Patient’s past history was suggestive of a similar event of pneumothorax on the left side, 3 years back and was managed with ICD in an another hospital.

The patient was again presented in our hospital after 1 month with the complaint of 400–500 cc single episode of hemoptysis. He was managed conservatively, and all routine investigations, including coagulation profile, antinuclear antibody, antineutrophil cytoplasmic antibodies, and alpha antitrypsin were sent which showed normal or negative results. His bronchoscopy was done which showed blood on both sides and oozing continuously from the left lower lobe. After stabilization, his pulmonary function test was done which showed mild restrictive defect with small airway defect with reversibility in the smaller airways. Patient’s CT angiography was done which showed the absence of the left pulmonary artery and blood supply of the left lung from systemic circulation and venous drainage to pulmonary vein with associated congenital anomaly of right aortic arch [Figure 4]. The ventilation-perfusion scan showed a mismatch on the left side. The patient was discharged on request, but he again came into hospital with cough and sputum, hemoptysis, and left side pneumothorax. His routine investigations were carried out, and ICD was secured on the left side of chest. All blood tests found within normal range, two-dimensional (2D) echo was also done which revealed normal findings except right aortic arch and absent left pulmonary artery.{Figure 4}

The patient was evaluated further and reviewed all previous reports. Opinion was sought from thoracic surgeon and interventional radiologist. The final diagnosis of congenital absence of the left pulmonary artery with hypoplastic left lung with associated congenital anomaly of a right-sided aortic arch and no associated intracardiac defect was made. The patient was advised for surgical management, but he refused for that and he was discharged after stabilization and left side pleurodesis.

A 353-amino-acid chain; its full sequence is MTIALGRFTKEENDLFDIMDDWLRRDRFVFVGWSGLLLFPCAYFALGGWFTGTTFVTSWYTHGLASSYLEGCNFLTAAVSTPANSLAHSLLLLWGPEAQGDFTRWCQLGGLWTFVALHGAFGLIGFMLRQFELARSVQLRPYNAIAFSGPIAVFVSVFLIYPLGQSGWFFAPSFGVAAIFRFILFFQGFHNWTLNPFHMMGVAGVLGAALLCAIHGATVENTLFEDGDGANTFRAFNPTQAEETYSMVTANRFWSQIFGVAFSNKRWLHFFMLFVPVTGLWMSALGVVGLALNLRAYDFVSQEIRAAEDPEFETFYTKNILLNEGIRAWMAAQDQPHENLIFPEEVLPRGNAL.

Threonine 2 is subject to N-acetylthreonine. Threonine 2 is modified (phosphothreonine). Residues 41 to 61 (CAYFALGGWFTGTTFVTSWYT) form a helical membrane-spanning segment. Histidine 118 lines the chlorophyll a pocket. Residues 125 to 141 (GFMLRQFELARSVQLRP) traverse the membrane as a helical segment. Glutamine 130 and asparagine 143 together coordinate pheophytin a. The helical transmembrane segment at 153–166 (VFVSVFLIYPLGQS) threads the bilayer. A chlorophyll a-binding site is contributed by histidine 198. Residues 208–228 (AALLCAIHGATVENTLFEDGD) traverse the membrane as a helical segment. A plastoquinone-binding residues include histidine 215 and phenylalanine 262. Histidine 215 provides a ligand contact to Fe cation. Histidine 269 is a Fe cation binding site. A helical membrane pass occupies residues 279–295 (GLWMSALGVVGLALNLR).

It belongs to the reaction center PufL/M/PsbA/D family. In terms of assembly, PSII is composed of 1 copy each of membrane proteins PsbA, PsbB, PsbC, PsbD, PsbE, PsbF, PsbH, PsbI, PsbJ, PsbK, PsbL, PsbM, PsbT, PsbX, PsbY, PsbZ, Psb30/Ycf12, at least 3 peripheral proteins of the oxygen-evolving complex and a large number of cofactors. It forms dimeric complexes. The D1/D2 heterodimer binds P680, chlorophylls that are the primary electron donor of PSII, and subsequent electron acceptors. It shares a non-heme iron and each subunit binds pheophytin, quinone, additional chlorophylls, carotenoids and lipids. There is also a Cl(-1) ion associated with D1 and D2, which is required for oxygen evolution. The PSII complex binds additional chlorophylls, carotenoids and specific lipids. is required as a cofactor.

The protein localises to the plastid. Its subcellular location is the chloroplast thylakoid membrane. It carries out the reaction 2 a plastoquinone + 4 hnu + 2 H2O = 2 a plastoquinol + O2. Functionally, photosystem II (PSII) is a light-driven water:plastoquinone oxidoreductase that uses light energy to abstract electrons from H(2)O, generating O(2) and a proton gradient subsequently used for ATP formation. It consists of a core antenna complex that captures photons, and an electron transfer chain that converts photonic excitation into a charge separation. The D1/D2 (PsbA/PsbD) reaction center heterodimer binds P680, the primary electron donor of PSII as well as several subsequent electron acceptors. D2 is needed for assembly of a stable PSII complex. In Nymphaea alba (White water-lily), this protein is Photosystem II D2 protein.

In 1868, UAPA was first described as a rare developmental anomaly.[7] In 2011, Bockeria et al. found 352 cases of UAPA in the world literature.[8] The estimated prevalence of single UAPA is 1/200,000 patients.[3] There is no predilection for the right or left side, although the condition is somewhat more common on the right. However, left-sided agenesis seems to be more frequently associated with cardiac abnormalities.[9]

We herein presenting a case with congenital absence of the left pulmonary artery and hypoplasia of the left lung with right-sided aortic arch detected incidentally after episodes of recurrent pneumothorax and hemoptysis. The exact pathogenesis or developmental cause of UAPA is still not confirmed. However, Pfefferkorn et al. stated that altered development of a sixth aortic arch segment is thought to result in a ductal origin to a pulmonary artery that leads to the proximal interruption of that vessel when the ductal tissue regresses at the time of birth.[5] The distal intrapulmonary branches of the involved artery usually found normal, and they supplied by collateral vessels from bronchial, intercostals, internal mammary, subdiaphragmatic, subclavian, or coronary arteries.[8],[10] Some suggested that chromosomal origin, Vitamin A deficiency, intrauterine infections, and environmental factors are responsible for the etiology of congenital lung malformations.

Pulmonary hypoplasia is usually associated with conditions which causing fetal lung compressions such as diaphragmatic defects, excess pleural fluid, intrathoracic tumors or cysts, oligohydramnios, and chronic elevation of hemidiaphragm.[11]